“24 Days: The True Story of the Ilan Halimi Affair,” is not an easy film to watch. Based on a memoir written by the victim’s mother, the movie chronicles in excruciating detail the 24 days in 2006 between the abduction, torture and death of a 23-year-old Parisian Jewish cell phone salesman by a group of African and North African immigrants known aptly as the “Gang of Barbarians.” More shocking and disturbing than the physical violence, most of which occurs off camera, is the refusal of the French authorities to even entertain the possibility that Ilan was kidnapped solely because he was Jewish.
The film opens with Ilan’s mother Ruth (the superb Zabou Breitman) unflinchingly addressing the audience. “If my son hadn’t been Jewish, he wouldn’t be dead. It happened to me and my family, but it could have happened to others,” she says, leaving no doubt as to Ilan’s fate. Nonetheless, director Alexandre Arcady skillfully manages to maintain a level of suspense and hope for the next 110 minutes as the events chronologically unfold, no easy cinematic feat.
The story is horrifying. Under the leadership of the savage Youssouf Fofana (a terrifying Tony Harrisson), a gang of multi-racial thugs operates out a suburban public housing complex, plotting the kidnapping and ransoming of Jews under the theory that Jews are rich and the Jewish community would unite to rescue one of its own. In Ilan’s case, the bait is a sexy leather-clad girl who walks into his store, flirts with him and asks for his phone number. Later that night, she calls, asking him to meet her in a café. While walking her to apartment, a gang ambushes Ilan and throws him into the back of a van. The girl was paid 5,000 euros.
When the Halimis receive a ransom demand for more money than they could possibly raise, they go to the police. (Arcady filmed all these scenes in the actual 36th Precinct Police Headquarters, the first time a film crew received permission to shoot in that building). The detective in charge of the case enlists a psychologist who specializes in negotiation. The two peg Ilan’s father, Didier (an understated Pascal Elbé) as the more cooperative parent and enlist his help in negotiating for his son. He alone will have direct contact with the blackmailers, but the authorities will be calling the shots.
For the next three weeks, he and his ex-wife Ruth field over 650 vile and abusive phone calls, many of them anti-Semitic rants. Despite Ruth’s gut recognition that this is an anti-Semitic crime that does not fit into the government’s cookie-cutter approach, the police stubbornly stick to their conception of the case. Their failure leads to the sad but predictable result.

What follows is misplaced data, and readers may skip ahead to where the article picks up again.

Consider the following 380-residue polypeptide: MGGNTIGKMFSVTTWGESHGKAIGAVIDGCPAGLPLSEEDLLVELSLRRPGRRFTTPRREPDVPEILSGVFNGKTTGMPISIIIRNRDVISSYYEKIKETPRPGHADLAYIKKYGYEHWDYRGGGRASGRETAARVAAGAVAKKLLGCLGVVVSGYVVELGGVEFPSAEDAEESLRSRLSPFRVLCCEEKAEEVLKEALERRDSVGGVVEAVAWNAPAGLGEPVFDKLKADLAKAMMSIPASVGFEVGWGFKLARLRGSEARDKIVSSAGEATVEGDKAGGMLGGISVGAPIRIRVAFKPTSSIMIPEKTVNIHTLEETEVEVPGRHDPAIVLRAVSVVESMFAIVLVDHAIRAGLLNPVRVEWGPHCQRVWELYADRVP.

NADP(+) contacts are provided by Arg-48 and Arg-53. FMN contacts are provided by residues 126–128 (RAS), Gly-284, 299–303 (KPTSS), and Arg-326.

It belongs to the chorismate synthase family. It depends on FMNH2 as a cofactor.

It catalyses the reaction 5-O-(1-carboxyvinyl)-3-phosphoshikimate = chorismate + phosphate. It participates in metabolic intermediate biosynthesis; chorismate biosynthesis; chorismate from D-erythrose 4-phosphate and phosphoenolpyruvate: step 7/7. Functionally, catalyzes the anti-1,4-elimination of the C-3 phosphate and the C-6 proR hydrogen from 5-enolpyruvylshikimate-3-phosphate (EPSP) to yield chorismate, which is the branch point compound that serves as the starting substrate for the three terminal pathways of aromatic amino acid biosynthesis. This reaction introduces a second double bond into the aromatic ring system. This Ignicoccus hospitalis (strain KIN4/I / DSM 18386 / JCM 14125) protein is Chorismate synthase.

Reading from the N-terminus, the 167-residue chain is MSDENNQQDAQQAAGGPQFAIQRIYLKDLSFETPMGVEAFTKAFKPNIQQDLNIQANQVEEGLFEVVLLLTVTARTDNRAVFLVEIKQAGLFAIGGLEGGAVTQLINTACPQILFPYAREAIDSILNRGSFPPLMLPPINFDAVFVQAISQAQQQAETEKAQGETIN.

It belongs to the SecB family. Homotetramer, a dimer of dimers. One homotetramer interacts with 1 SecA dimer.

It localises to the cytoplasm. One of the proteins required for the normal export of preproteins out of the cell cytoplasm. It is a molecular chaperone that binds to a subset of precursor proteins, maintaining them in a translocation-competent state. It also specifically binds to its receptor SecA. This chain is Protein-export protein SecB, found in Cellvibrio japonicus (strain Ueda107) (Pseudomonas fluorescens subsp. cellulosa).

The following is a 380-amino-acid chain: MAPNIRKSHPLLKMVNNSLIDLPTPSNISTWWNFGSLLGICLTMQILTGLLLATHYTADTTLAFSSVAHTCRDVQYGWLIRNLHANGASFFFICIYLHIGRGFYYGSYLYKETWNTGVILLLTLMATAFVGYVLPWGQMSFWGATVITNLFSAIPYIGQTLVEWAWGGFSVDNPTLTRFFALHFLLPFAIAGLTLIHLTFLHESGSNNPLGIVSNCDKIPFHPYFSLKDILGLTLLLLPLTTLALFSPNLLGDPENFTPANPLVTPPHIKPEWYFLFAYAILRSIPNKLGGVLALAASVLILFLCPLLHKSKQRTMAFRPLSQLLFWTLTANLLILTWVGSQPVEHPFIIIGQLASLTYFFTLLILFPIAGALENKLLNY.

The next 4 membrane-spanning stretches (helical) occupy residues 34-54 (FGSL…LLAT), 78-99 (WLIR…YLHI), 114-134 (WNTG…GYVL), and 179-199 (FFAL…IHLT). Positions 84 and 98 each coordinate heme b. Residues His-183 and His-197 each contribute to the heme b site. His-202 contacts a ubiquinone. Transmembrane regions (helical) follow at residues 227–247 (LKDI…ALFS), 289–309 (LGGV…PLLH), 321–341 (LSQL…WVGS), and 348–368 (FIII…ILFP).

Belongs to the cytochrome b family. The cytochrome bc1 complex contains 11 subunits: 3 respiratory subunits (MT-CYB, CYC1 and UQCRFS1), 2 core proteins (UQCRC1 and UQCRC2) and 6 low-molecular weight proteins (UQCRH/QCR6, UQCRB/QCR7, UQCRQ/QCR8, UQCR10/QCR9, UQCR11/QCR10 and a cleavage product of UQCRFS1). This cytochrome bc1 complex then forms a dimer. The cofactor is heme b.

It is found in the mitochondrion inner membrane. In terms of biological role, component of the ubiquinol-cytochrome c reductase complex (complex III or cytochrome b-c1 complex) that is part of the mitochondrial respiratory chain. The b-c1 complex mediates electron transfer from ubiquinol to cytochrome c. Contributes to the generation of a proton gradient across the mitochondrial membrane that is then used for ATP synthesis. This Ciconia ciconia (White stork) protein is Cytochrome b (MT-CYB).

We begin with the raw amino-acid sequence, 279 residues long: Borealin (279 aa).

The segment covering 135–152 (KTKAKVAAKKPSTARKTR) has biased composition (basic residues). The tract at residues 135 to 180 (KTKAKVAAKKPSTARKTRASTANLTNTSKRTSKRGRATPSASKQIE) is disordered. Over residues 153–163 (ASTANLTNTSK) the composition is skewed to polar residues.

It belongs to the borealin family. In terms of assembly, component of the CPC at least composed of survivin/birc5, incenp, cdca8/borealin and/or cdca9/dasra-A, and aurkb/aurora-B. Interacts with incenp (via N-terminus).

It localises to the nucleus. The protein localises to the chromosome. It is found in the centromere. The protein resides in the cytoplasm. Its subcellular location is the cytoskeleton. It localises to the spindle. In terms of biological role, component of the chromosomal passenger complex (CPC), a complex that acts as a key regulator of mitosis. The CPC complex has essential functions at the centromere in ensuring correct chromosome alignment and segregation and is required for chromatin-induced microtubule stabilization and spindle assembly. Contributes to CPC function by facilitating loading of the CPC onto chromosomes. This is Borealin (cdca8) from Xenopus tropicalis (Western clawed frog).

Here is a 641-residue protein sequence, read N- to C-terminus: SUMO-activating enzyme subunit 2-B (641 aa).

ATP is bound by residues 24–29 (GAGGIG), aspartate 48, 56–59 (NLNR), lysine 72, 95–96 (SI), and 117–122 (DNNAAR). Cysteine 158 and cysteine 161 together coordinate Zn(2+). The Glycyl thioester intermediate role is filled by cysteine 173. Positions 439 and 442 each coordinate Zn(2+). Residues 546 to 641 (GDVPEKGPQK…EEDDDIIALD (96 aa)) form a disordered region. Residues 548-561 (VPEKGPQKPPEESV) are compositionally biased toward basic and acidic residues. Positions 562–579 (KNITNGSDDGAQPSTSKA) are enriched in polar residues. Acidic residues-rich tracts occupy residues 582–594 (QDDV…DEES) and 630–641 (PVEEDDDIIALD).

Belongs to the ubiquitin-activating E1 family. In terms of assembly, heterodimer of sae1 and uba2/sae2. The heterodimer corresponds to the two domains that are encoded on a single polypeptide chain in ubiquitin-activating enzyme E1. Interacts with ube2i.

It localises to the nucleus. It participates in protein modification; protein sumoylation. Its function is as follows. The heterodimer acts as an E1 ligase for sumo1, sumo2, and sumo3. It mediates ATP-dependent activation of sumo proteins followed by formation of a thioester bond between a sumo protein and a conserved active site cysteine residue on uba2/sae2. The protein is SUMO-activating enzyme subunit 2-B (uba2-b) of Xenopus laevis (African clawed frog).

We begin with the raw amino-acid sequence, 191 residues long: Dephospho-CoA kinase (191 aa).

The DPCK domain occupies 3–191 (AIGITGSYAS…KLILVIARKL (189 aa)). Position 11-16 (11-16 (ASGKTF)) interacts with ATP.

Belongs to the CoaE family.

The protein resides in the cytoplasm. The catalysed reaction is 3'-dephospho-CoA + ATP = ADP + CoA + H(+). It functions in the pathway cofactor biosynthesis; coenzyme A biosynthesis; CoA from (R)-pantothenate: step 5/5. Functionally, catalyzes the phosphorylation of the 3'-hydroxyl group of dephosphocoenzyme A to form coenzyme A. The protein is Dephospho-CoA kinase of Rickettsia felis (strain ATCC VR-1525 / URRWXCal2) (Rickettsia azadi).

The film’s focus seamlessly shifts from police activity to the Bagneux ghetto where Ilan is held. In scenes eerily reminiscent of the 1964 Kitty Genovese murder (where 38 people heard her cries for help and did nothing), the kidnappers act in broad daylight in clear sight of the hundreds of onlookers who go about their business as if nothing is amiss.
Director Arcady said in a press release that after reading the line, “I would like Ilan’s death to serve as an alert” in Ruth Halimi’s memoir, he knew he was meant to make “24 Days” to bear witness to the martyring of her son, the first young Jew to be killed in France simply because he was a Jew since the Holocaust.
“We return to the old schemas we thought disappeared with the Nazis and the final solution. All the elements were there: a Jew, who is locked away and starved and tortured, before having his head shaved, being disinfected, and thrown into a forest with passing trains, who is later burned…All the themes of anti-Semitism and of the Holocaust were reproduced during the abduction and assassination of young Ilan Halimi,” he said.
he epilogue provides the film’s one bright moment. After Ruth went public on a radio broadcast, the case sparked a national outcry against anti-Semitism and forced the government to treat it as the hate crime it was. Of the 29 suspects brought to court as implicated in the crime, 19 are serving prison sentences, including Fofana whose life sentence is without possibility of parole for 22 years.
“24 Days” opens on April 24 at the West Newton Cinema, 1296 Washington St., West Newton and is shown as part of the JCC of the North Shore International Jewish Film Festival on May 9 and May 12 at the Warwick Cinema, 123 Pleasant St., Marblehead. Visit jccns.org.